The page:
Until the Middle Ages, there were no significant improvements or advancements in the art or science of cryptography. By that time, all Western European countries had adopted cryptography in some form or another. The primary application of cryptography was to communicate with diplomats. Due to his invention of polyalphabetic substitution, Leon Battista Alberti was dubbed “The Father of Western Cryptology.” His method involved fitting two copper discs together. Each one was imprinted with the alphabet. The discs were rotated every few words to vary the encryption mechanism, restricting the use of frequency analysis to crack the cypher (Cohen, 1990). Polyalphabetic substitution underwent several alterations and is most often attributed to Vigenere, while Rubin contends that he had nothing to do with its invention. Rubin goes on to say that the usage of cypher discs continued during the Civil War, with the South utilising brass cypher discs while the North consistently decrypted them for communication (2008).

Gilbert Vernam attempted to improve on the broken cypher by developing the Vernam-Vigenere cypher in 1918, but was unable to build one with much more strength. His efforts resulted in the one-time pad, which employs a keyword only once and proves to be nearly impenetrable (Rubin, 2008). Whitman claims that during prohibition, criminals communicated via cryptography.

It’s also worth mentioning the recently trendy “wind talkers.” Using their own language (2005), the Navajos developed cryptography. The code was never broken and was critical to WWII’s success in the Pacific Theater. One could argue that verbal communication language was not technically cryptography. However, it should be noted that the message was always written down as a matter of practice.

The public key cryptography approach has achieved widespread usage in modern times. Today, the use of a common public key and a private key held only by the sender is used as a form of asymmetric encryption; one use of this technique is for the sender to use the private key to encrypt the message and then anyone who gets the message to use the public key to decipher it. In this method, the receiver knows who sent the message.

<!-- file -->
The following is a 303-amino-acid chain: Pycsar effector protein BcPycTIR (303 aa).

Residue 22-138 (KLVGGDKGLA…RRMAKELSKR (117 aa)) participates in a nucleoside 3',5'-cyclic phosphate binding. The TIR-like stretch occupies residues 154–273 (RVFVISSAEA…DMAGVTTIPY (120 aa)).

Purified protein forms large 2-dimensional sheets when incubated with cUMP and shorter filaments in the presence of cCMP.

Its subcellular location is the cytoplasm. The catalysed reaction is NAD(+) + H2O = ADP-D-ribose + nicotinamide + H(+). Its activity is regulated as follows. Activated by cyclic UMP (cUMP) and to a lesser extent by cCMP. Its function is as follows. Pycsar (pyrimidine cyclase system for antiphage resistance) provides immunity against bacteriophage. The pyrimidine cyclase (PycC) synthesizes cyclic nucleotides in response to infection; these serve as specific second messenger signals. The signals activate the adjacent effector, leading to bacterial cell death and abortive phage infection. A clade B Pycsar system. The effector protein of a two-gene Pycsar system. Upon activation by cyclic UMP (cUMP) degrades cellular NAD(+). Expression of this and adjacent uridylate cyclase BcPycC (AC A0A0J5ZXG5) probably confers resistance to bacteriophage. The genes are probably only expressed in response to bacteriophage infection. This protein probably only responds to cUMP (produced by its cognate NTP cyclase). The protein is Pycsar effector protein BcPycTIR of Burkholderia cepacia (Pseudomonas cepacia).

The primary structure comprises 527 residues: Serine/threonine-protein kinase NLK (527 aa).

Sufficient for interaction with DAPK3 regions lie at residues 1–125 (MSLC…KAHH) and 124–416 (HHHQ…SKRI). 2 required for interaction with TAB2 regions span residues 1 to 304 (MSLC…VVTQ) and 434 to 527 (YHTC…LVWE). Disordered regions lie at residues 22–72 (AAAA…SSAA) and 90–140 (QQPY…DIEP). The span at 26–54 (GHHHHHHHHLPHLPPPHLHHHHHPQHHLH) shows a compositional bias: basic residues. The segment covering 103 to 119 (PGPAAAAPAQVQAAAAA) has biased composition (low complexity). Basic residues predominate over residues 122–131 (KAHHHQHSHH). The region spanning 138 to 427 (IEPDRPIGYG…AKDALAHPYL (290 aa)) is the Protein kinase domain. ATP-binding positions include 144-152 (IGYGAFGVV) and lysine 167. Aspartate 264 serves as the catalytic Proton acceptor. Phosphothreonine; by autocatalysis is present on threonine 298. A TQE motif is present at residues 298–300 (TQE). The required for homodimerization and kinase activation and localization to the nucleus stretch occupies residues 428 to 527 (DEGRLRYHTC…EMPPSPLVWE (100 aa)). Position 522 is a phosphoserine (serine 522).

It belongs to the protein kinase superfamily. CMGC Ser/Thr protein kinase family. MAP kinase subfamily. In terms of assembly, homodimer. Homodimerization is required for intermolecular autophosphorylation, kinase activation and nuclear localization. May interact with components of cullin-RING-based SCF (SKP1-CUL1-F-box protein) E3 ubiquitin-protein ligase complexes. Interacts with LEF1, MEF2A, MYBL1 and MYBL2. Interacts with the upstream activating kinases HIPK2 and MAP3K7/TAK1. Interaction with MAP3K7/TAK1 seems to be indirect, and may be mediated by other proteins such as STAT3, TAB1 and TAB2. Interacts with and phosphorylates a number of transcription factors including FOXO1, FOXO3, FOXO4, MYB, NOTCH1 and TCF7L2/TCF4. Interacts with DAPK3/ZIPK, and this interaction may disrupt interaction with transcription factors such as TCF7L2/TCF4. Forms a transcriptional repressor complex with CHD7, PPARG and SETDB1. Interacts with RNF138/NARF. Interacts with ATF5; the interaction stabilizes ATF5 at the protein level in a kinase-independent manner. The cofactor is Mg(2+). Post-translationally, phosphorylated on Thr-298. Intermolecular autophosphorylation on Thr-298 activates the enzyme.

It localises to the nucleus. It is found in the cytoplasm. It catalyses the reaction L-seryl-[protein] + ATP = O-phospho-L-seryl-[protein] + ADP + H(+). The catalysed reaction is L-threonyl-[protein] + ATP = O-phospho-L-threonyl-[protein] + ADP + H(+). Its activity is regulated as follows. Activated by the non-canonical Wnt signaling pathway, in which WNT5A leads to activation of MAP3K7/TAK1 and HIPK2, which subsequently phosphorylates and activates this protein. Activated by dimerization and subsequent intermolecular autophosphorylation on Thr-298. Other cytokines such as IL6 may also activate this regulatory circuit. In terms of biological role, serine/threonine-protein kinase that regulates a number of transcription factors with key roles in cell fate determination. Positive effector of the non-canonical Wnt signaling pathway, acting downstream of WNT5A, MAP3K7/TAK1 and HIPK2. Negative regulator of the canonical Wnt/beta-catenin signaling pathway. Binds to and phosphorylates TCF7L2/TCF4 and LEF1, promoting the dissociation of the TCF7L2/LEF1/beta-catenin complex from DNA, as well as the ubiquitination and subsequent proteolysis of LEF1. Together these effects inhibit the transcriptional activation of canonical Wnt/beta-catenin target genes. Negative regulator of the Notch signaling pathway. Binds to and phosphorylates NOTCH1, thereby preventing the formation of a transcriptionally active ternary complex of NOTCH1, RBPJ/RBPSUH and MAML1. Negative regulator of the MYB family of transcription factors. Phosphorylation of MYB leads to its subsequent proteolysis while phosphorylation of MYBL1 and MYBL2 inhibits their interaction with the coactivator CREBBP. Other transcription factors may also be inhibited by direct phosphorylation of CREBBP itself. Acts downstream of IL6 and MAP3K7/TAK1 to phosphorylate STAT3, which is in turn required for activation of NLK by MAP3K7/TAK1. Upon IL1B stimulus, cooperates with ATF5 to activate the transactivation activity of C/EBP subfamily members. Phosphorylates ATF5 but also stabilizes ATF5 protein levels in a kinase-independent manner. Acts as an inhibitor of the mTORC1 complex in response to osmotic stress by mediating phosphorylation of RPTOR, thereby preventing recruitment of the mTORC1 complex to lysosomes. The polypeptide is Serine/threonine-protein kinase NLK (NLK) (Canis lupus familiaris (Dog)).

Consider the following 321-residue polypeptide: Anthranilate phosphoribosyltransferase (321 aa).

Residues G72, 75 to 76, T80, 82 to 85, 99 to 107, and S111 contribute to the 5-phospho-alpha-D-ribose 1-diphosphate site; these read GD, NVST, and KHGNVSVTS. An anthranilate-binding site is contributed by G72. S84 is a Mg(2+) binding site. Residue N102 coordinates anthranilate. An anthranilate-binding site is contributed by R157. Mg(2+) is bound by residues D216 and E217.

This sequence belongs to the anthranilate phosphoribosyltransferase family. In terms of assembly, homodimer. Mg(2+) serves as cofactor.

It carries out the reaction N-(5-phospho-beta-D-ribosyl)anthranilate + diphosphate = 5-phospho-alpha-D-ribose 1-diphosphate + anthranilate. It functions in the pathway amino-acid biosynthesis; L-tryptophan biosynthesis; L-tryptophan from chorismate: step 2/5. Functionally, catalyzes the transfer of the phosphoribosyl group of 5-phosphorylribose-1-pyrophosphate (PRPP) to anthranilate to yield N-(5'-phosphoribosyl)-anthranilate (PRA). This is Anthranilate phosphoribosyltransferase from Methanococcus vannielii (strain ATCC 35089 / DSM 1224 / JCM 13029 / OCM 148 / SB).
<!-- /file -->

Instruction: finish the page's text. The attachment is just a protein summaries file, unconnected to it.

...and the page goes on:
This method is the foundation of the digital signature. Problems emerge when communications between several organisations necessitate the usage of multiple public keys and the knowledge of which one to use when. Whatever method is chosen, a mix of procedures performed sequentially will yield the greatest results (Whitman, 2005).

Finally, it is somewhat surprising how brief the history of this vital topic is. Without a doubt, cryptography, and more broadly, cryptology, has played a significant part in the shaping and development of many nations and cultures. While history may offer a different perspective, it is worth recalling that the winners frequently write history.

If an army had a powerful weapon that was essential in supplying information that led to victory, how likely were they to reveal it in battle records? Instead, it may appear that idolising heroes is preferable to revealing the cloak and dagger means that led to success. Cryptography, by definition, implies secrecy and deception; thus, it is not surprising that the history of this topic is brief and relatively inaccessible. Perhaps it is already coded in what has been written.